Bringing an Elderly Parent Home During Crisis

If you have an elderly parent in a nursing home right now, you have probably considered bringing them home in order to keep their distance from other patients during this epidemic. This is a reasonable decision to consider, as nursing homes are now having to exclude visitors for everyone’s safety. Families are growing worried that their elderly parents are suffering from not having any contact with visitors or the outside world. Questions are now arising about whether or not taking your loved one from an assisted facility during the virus outbreak is a good idea. Find out if bringing an elderly parent home during a crisis is right for your family.

Bringing an Elderly Parent Home During Crisis

Unfortunately, many nursing homes are short-staffed at the moment: aides who are sick or have no one to care for their children while they are out of school. Even without the extra staff bringing potential infections from outside the facility, nursing homes have been hit hard by the virus. With so many patients and such close quarters, these facilities are breeding grounds for germs that will potentially spread this virus. This is nerve-wracking for families who have loved ones in elderly care facilities, but people need to consider what else they are receiving there. Nursing facilities offer round-the-clock care for elderly patients, such as cooking, administering medications, cleaning and doing laundry. If you are considering bringing your loved one home even temporarily, make sure you know exactly what their daily needs entail. If any physical or occupational therapy is required, it may be difficult to get home health aides to see your loved one because of shortages and concerns surrounding the virus. Do keep in mind, if your loved one is living at an assisted facility where they still have their own apartment, they are probably safest there and will still receive regular care. If they are in the right state of mind, make sure you talk it over with your loved one to see if they are interested in coming to stay with you. Also, consult with their doctor to see if this is even an option for them.

Facilities’ Warnings

A major concern to be aware of is the stipulation that some facilities are allowing families to bring their loved ones home, but they are often not allowed back even once the virus clears. Nursing homes have strict policies, if an individual has been discharged they must be put on a waiting list to receive placement again. Further, senior care facilities warn that those with cognitive impairments may become disoriented or confused if they are moved from their current placement. Also, some behavioral issues that come with a disease such as dementia or Alzheimer’s, aren’t manageable at home. Experts also warn that families with children in the home may have more exposure to the virus. In recent weeks kids have been around other children and surfaces that carry a plethora of germs. Bringing home an elderly patient with an underlying condition can be more harmful than helpful for them. Also worth noting, seniors who have had their own room or even apartment at an assisted living facility may be unhappy without the independence they had at the facility if brought home, even temporarily.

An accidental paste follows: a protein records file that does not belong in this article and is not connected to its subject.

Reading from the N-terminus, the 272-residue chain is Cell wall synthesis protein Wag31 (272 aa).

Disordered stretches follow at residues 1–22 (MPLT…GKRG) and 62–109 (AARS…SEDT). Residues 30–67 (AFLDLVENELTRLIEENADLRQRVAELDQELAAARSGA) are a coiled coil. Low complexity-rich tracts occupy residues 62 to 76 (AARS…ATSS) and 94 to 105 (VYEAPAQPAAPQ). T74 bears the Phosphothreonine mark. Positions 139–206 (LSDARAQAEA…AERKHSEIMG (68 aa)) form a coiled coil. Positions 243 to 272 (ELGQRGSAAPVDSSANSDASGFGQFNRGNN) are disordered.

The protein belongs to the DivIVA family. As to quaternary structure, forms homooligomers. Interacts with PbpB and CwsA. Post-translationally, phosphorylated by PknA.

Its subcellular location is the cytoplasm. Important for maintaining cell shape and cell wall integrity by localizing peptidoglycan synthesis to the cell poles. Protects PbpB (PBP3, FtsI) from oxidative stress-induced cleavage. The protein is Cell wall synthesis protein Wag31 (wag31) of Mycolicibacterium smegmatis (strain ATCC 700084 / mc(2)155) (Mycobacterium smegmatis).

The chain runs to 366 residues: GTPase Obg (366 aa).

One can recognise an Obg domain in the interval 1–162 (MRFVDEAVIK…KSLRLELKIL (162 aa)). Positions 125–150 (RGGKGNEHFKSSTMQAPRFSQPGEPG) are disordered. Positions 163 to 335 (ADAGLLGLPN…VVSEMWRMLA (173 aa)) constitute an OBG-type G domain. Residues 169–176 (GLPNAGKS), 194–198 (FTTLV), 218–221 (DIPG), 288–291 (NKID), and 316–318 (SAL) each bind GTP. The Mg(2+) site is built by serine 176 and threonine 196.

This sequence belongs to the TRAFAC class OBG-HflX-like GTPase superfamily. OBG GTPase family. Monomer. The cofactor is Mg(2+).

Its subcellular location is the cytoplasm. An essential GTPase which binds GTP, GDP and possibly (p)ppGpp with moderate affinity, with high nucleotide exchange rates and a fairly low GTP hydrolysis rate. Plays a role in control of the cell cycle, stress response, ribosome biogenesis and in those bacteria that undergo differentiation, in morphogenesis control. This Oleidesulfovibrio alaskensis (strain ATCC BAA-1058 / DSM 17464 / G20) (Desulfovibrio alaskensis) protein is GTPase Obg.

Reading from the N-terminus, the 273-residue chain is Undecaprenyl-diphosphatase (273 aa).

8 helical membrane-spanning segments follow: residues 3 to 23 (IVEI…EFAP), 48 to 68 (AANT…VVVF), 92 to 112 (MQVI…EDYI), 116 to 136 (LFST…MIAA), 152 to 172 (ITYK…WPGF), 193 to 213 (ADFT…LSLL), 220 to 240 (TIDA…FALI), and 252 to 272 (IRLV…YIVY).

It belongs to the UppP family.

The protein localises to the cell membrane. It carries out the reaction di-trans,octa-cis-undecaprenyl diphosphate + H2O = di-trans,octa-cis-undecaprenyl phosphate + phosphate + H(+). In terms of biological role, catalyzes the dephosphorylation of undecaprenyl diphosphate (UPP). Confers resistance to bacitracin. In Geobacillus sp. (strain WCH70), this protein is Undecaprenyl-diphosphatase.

Consider Your Loved One

While the decision is ultimately up to you, ask yourself if you would have the time and patience to care for your elderly loved one the way they have been cared for at the senior living facility. Further, decide if you are making an emotional decision based on being temporarily separated from your loved one while the risk of the virus is still high. Nursing homes welcome families calling to check on their loved ones and can provide updates as needed. An aide can also show your parent or relative how to use their smartphone or electronic device to make video calls in order to catch up with family as they are quarantined. Most importantly, find out what arrangements the patient thinks are best. They may be content where they are, with their daily routine and the proper care. Keep your loved one’s best interests at heart and find ways to make the best of their current situation. Contact the facility they are residing in to see what they are doing for seniors to make sure they are still getting fresh air and plenty of necessary attention.

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